In her book, Really Seeing Children, Deb Curtis shares a story about the importance of encouraging children to become fully immersed in sensory experiences. Here’s part of the story, written with Jess Guiney and Sheena Wilton:
“Jessica and Isabella were immediately drawn to the new chalk available on the patio…They began experimenting with different amounts of pressure as they filled in the space with chalk. Isabella worked slowly, noticing the brightness of her colors. Jessica worked quickly, examining the amount of chalk dust that was accumulating as she moved her chalk across the ground like a windshield wiper.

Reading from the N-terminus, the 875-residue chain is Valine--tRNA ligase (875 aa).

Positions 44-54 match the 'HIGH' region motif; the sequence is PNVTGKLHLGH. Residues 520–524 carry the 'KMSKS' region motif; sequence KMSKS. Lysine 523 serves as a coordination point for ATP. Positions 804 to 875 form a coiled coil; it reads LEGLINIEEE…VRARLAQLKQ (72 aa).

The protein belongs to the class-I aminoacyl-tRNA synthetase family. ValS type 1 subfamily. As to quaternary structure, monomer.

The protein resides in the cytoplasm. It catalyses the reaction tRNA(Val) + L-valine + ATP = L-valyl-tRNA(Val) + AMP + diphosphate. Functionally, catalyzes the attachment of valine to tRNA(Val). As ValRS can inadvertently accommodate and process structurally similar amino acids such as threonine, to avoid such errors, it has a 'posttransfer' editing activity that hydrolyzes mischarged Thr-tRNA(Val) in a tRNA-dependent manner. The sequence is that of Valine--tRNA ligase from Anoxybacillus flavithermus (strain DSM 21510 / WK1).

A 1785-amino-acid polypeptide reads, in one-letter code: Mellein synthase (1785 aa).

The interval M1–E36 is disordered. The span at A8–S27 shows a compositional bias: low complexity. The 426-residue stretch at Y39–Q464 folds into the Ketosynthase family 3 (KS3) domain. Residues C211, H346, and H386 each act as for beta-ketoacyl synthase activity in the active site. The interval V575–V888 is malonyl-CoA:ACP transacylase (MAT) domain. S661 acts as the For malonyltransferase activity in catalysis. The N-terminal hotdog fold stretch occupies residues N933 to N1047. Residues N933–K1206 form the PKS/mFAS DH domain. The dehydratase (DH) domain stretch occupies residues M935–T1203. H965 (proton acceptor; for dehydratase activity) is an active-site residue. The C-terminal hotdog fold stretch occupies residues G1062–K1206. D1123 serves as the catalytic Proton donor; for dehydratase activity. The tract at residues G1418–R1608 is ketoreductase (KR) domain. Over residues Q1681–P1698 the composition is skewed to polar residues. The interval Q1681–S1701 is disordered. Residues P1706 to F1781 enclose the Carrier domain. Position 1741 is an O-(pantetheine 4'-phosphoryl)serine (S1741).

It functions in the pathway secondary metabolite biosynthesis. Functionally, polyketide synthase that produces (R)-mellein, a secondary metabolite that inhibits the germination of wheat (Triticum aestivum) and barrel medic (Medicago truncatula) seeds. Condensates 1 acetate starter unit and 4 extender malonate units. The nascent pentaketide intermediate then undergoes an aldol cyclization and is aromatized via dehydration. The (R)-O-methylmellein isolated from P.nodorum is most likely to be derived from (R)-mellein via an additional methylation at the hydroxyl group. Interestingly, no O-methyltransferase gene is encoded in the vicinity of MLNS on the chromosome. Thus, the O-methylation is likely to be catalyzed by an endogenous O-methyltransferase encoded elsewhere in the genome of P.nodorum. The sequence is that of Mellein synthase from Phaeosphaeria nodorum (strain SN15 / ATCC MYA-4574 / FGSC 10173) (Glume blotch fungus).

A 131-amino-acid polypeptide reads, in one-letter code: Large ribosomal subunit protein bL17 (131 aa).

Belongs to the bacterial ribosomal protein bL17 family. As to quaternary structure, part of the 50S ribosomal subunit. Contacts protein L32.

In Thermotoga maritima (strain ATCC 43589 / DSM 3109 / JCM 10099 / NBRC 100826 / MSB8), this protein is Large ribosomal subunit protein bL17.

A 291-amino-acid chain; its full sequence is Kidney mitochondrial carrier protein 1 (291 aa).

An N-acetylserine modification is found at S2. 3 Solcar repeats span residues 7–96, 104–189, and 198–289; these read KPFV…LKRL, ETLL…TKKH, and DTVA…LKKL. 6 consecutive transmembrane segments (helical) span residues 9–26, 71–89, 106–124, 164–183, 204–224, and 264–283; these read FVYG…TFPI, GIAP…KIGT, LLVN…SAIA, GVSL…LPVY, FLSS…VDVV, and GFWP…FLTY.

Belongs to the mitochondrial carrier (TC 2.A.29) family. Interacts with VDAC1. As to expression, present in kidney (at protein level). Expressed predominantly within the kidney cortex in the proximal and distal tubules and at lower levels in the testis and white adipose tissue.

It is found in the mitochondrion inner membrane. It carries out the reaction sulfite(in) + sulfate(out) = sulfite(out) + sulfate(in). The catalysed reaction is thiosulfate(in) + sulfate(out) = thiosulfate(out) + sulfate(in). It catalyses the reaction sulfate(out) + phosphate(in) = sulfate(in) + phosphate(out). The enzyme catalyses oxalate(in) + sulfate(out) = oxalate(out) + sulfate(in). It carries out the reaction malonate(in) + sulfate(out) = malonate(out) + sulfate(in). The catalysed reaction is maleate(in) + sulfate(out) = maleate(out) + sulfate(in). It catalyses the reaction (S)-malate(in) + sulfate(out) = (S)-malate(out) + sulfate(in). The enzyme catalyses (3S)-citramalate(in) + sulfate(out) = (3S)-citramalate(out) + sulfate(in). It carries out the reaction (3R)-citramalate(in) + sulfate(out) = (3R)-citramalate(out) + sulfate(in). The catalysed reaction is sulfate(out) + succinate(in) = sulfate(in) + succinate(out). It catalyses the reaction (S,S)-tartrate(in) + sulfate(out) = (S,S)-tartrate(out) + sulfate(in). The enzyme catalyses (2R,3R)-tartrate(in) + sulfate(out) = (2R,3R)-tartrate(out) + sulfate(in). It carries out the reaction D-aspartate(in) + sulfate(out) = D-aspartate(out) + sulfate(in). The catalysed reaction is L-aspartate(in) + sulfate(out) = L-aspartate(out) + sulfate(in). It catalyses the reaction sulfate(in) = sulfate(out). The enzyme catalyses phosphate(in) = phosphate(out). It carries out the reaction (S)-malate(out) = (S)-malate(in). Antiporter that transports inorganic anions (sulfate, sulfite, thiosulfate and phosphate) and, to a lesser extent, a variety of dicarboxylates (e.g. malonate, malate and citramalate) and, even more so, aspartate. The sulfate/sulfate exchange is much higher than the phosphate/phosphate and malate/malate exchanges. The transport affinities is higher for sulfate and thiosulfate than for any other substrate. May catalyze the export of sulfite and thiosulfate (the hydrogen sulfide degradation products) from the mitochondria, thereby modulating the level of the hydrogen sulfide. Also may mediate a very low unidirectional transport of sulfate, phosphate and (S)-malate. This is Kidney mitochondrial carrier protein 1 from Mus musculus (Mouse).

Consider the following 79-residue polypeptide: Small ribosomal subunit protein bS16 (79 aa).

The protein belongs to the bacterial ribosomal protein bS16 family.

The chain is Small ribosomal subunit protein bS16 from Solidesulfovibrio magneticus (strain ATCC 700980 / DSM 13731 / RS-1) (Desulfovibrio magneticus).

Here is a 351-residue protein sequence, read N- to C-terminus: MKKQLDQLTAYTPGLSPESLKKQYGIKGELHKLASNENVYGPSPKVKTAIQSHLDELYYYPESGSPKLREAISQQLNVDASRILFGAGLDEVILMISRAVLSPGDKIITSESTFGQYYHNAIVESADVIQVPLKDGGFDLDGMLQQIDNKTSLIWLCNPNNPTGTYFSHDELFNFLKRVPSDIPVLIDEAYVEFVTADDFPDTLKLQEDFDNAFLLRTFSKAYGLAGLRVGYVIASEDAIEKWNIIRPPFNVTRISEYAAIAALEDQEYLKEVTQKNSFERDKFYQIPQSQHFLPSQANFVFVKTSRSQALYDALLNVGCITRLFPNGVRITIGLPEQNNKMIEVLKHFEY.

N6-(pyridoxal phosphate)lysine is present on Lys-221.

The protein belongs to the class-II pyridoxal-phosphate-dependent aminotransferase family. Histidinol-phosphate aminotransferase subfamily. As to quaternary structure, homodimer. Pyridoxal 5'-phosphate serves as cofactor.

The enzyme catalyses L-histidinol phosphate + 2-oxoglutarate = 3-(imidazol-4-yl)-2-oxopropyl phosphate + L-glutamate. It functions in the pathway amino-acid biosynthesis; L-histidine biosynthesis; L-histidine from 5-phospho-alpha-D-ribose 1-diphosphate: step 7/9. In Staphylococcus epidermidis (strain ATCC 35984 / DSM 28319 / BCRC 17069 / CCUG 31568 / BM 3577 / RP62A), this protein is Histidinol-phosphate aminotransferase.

When Jessica pointed out how much colorful dust had gathered around them, Isabella was intrigued to go slowly and quietly to explore it. First, she moved a little pile around with one finger. Then, she swished her entire hand back and forth over the dust, mixing the colors together. Finally, Isabella blew the chalk dust across the cement, moving it in yet another way. After most of her work was beautifully blurred, she looked up and said, ‘It looks like a wish.'"
Educators have the opportunity to slow down, observe, delight, and practice really seeing children every day. In her new book, Really Seeing Children, Deb Curtis offers a wealth of ideas to help teachers and parents see with fresh eyes.
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